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Pregnancy and birth during COVID 19

The COVID-19 pandemic is changing the way people live their lives and for women who are pregnant, it can mean a whole new level of worry.
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​At BC Women's Hospital + Health Centre we hear questions like, "Could the virus harm my baby?" "Could it harm me?" 

"International evidence seems to show pregnant women with COVID-19 have a low overall risk of becoming severely ill," says BC Women's Infectious Disease Specialist Dr. Chelsea Elwood.  "Though most disease in pregnant women is mild, early Canadian data has shown pregnant women with COVID-19 seem to have an increased risk of being hospitalized and being admitted to intensive care units."

COVID-19 is also associated with an increase in preterm births (before the 37th week of pregnancy) in Canada.

Most babies born to women with COVID-19 are not admitted to a neonatal intensive care unit, and transmission to babies is exceedingly rare.

COVID-19 is a viral disease, but so far, research shows pregnant women are not more susceptible than the rest of the public.

Pregnant women with symptoms of COVID-19 should be tested as per the latest recommendations from the BCCDC. Public COVID-19 testing sites can be found here.

If you are pregnant and waiting for COVID-19 test results, seek urgent care if you experience one of the following changes in your health:   

  • If it becomes harder to breathe
  • If you can't drink anything 
  • If you feel very unwell
  • If you show signs of going into labour

If a woman develops COVID-19 at any time in pregnancy, they need evaluation and enhanced fetal surveillance. Your health and well being is paramount to the health of your baby and you will be cared for even if you have COVID-19. You will likely have extra ultrasounds during your pregnancy.  

During labour, we recommend a hospital delivery and continuous electronic fetal monitoring during labour to assess your baby's well-being. Our aim will be to keep you and baby together after birth. Skin-to-skin contact, delayed cord clamping and breastfeeding are considered safe at this time.

We also hear the question, "Can my partner or doula even be there for the birth?"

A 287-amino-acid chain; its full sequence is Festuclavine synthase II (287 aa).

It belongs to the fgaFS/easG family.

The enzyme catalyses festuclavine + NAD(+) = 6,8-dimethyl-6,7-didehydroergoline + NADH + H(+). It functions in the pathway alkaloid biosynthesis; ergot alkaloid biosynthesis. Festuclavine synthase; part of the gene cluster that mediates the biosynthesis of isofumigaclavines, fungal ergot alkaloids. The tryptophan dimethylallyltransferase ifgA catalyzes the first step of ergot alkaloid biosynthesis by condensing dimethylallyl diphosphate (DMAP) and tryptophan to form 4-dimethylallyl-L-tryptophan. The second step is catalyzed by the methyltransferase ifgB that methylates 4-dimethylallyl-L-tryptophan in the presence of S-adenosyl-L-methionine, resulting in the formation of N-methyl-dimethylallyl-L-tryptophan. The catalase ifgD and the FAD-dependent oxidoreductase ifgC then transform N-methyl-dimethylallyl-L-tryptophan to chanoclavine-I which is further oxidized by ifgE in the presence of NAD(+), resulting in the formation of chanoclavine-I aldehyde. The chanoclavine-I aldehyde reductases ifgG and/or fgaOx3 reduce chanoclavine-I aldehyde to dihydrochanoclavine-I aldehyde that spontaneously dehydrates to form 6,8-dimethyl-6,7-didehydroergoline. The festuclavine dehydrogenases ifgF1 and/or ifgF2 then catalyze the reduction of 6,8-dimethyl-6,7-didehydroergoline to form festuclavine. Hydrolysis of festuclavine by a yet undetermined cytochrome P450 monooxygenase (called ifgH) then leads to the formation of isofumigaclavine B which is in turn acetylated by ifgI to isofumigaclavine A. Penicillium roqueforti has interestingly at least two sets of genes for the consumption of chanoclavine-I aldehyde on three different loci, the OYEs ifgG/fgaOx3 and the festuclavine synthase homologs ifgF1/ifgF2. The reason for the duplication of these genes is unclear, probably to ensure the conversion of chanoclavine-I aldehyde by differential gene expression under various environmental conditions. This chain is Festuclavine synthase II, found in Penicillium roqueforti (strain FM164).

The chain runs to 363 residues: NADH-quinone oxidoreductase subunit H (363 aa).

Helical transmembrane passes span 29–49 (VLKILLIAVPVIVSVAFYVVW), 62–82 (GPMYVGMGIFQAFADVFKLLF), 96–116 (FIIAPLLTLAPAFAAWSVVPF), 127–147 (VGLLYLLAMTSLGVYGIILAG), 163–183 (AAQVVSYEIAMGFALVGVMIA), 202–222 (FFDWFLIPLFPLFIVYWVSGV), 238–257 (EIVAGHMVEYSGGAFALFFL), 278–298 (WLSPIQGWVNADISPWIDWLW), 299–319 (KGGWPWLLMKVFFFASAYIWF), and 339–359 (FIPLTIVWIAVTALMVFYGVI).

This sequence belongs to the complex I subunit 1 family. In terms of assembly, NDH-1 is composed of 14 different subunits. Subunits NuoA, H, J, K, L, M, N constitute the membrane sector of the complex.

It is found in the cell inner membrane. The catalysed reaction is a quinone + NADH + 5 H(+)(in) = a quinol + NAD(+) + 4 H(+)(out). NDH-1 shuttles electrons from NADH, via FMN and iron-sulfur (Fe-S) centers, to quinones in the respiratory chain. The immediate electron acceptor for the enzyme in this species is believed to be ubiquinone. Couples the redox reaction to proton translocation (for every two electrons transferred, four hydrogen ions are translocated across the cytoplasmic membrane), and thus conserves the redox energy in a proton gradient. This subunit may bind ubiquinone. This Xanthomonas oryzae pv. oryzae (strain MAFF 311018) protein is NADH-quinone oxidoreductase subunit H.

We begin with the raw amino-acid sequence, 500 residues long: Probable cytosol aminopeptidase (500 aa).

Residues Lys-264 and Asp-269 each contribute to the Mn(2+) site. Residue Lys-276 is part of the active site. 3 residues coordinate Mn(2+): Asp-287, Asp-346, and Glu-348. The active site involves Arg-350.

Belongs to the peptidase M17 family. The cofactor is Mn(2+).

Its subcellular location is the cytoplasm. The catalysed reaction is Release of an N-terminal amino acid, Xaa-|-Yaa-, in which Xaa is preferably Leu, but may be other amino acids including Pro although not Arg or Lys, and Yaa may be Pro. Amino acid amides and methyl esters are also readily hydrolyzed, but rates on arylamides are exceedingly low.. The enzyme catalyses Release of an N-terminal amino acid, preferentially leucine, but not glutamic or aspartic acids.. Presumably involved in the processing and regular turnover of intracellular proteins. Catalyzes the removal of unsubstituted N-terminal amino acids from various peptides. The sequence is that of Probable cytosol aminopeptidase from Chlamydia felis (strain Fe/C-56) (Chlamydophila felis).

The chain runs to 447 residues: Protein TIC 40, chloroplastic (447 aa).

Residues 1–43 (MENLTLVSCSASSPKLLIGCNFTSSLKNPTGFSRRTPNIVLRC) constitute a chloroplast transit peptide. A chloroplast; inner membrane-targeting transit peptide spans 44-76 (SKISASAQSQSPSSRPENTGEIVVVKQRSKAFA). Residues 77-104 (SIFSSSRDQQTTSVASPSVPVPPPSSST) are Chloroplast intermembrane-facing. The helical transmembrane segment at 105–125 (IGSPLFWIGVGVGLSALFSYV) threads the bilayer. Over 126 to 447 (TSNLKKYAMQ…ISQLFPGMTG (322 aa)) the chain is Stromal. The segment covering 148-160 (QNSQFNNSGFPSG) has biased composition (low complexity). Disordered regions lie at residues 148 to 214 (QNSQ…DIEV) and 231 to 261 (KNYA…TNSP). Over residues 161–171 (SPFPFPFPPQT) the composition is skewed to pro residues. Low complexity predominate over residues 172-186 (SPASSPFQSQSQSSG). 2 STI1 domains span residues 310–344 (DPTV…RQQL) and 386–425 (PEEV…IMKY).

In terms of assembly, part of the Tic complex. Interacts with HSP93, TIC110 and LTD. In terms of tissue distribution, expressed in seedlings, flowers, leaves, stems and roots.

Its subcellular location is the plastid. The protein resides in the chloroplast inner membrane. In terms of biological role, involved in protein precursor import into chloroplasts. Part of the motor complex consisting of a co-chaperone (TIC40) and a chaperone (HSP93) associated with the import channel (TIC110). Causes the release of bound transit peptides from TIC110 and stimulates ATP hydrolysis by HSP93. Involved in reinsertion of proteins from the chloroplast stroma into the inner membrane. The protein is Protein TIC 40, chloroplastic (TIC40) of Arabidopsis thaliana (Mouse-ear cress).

"That's a popular question I get in my office," says Elwood. "We're very patient and family centred. We support having one support person in the labour room, plus a doula in their care team, because we think that's a hugely important part of the birth process."

If you are seeking care at BC Women's during the pandemic, information about accessible entrances, visitor restrictions and measures we have in place to keep you safe are available on the BC Women's COVID-19 web page.

To protect yourself and your baby while in hospital and after you go home, the most important thing you can do to prevent COVID-19 and other illnesses is to clean your hands regularly and avoid touching your face. If you feel sick, wear a mask, especially while breastfeeding. Stay home as much as possible and if you must go out in public, keep yourself and your baby two metres from others.

 "Those physical distancing measures that are in place, are actually quite beneficial for newborns," says Elwood. "Those are similar practices we recommended pre-COVID, including frequent hand-washing and not going to gatherings with newborns."

For more information, including on the importance of prenatal appointments, please see the BC Women's COVID-19 web page.

Or find more information on the BCCDC website: http://www.bccdc.ca/Health-Professionals-Site/Documents/COVID19_AntenatalVisitsDuringPandemic.pdf.

BC Women's Hospital + Health Centre; birth; COVID-19; pregnancy
Women's Health
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